Extracted from The Genius of Play
"The question, “Who am I in this game?” and “How must I be as my new self?” is a major preoccupation for most young players. Through imaginative play, and in particular through socio-dramatic play, children are able to express and explore their own viewpoints and feelings, and as Jane Hislam perceptively observes, they are also able to explore those feelings which are not necessarily their own. (Moyles, Hislam et al, 1994). In the magic of empathetic imitation, which is quite different from copying, children live imaginatively into the experience of “the other.” Then, guided by the inspirational spirit of play, the ability to “read” the thoughts and feelings of others begins to awaken and the journey towards emotional literacy begins.
This capacity, is absent in most children with autism. In his book, The Development of Play, David Cohen argues that although autistic children do play with objects, by moving them around and so on, they hardly ever engage in pretend or imaginative play. He suggests that this is because autistic children find it impossible to develop a theory of the other mind. Like adults with Asperger's syndrome, they might know what tears are, but not what they mean. Most autistic children are unable to perceive what another person might think or feel because, sadly, they are locked into their own worlds. (Cohen 1996:166). Tina Bruce gives an example of a child who begins to explore, through unsentimental imitation, the very different thoughts, feelings, and experiences of someone else.
“A new girl called Jo joined a nursery class. Jo had an artificial arm and two girls, Nadia and Jody were fascinated when she took it off at story time because she did not want to wear it all the time. That afternoon, the children played together and Nadia was Jo. Through her play, Nadia entered an alternative world to her own, in which she had no arms. She used all her knowledge of what arms are for and she came to know about Jo as she hadn't before.” (Bruce 1994: 117)
A society that is unable to live into the experience or feelings of “the other” is one which can be described as culturally autistic. It is my belief that through their own play, children can foster and develop the very qualities which will provide a powerful antidote to the “cultural autism” which threatens our society today."
Sally Jenkinson Publisher Link
Extracted from the Cornell Chronicle...
Diane Ackerman is serious about play
"It is exquisitely human to play; we relish and require it to feel whole. It is our refuge from ordinary life," she told a David L. Call Alumni Auditorium audience.
In her July 9 Summer Session lecture titled "Rapture, Ecstasy and Play," Ackerman, a Cornell alumna, poet, essayist and naturalist, enveloped the audience in her world by offering prose about love and personal anecdotes to explain her perspective on life's special moments, which she described as "deep play."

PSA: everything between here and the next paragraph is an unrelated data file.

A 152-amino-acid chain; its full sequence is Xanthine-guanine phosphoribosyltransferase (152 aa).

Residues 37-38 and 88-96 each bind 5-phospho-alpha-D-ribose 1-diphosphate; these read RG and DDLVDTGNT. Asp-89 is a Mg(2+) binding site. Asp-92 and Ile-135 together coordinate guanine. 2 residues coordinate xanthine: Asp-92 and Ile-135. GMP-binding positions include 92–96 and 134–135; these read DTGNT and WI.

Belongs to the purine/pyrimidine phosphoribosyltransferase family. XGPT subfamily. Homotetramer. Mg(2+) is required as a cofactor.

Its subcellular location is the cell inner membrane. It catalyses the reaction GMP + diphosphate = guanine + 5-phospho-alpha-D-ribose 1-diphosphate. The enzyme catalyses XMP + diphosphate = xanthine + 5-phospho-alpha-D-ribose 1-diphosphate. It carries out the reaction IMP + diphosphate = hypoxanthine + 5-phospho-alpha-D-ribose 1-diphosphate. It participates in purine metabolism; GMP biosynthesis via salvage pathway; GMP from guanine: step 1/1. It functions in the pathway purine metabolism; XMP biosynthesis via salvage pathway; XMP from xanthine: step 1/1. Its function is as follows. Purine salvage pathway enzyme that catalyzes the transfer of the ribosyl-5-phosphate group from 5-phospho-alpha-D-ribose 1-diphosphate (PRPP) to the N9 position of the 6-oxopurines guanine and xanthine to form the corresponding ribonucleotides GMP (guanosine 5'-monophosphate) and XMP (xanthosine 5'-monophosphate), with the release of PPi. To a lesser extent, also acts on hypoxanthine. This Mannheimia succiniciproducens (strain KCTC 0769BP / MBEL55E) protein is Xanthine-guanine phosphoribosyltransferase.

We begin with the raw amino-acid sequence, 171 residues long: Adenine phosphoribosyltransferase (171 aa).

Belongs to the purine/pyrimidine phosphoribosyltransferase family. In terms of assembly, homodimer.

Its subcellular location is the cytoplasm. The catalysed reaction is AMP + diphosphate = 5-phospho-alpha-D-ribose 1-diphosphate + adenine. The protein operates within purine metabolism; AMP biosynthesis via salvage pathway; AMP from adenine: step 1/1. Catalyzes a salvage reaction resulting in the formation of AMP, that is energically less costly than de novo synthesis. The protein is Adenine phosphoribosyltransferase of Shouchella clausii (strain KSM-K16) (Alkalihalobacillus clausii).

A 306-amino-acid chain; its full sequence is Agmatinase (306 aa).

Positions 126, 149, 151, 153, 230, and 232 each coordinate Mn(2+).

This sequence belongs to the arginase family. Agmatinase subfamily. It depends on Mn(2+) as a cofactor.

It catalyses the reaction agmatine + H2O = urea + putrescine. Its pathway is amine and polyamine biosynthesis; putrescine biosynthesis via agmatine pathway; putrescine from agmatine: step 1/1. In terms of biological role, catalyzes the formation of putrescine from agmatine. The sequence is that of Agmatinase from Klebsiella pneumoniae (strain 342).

"The language of play has always fascinated me," said the author of A Natural History of the Senses and A Slender Thread: Rediscovering Hope at the Heart of Crisis.
According to Ackerman, "Every element of the human saga depends on play. Even language is a playing with words," she said. "We, as human beings, require a poetic version of life. All human beings of all ages and all cultures use the elemental poetry of everyday language."
Swimming with dolphins and communing with nature, she said, led her to the question, "What are we to make of dolphins and humans playing together?" The answer, she found, is that humans and animals alike understand play.
"Play is ingrained in the matrix of childhood and we take it for granted," Ackerman said. Though children rejoice in play, adults have a "deeper, transcendent form of play," she said.
The uncertainty and illusion of play can take place in countless venues, she suggested. "We can play anywhere that is set off from reality, whether it be a playground, a field, a church or a garage."
Ackerman explained there are many ways in which adults engage in deep play.
"Deep play doesn't have to do with an activity, like shallow play. It has to do with attitude or an extraordinarily intense state."
Furthermore, she said, "Deep play is an absence of mental noise -- liberating, soothing, and exciting. . . .We spend our lives in pursuit of those moments of feeling whole, or being in the moment of deep play."
The idea of deep play, Ackerman said, was originated by the philosopher/utilitarian Jeremy Bentham. However, she said, "he despised it and thought it was irrational." He felt that what could be lost far outweighed what could be gained.
Ancient people had their own forms of deep play, Ackerman said, and termed deep play to be rapture and ecstasy. "Rapture is being seized by force ... rape, ravage, usurp," she explained. "Ecstasy is a Greek word meaning a symbol of standing, or to stand, outside oneself. When you are experiencing ecstasy, you fly out of your mind and watch the known world dwindle in the distance."
Ackerman explained that one of the manifestations of deep play is love. "Love is a cult of two, full of mysticism, where you romp with your playmate and there is a feeling of ecstasy. When the couple breaks up, their secret world is shattered, leaving the partner disavowed. The illusion and the game are over."
Another form of deep play can come when one is in a moment of extreme danger, she explained. When Ackerman fell while mountain climbing and had to climb down with three broken ribs, she was in that state, she said. "I had to muzzle into life and drink from the source."
"Deep play means no analysis, no explanation, no promises, no goals, no worries. You are completely open to the drama of life that may unfold."
Diane Ackerman's Webpage
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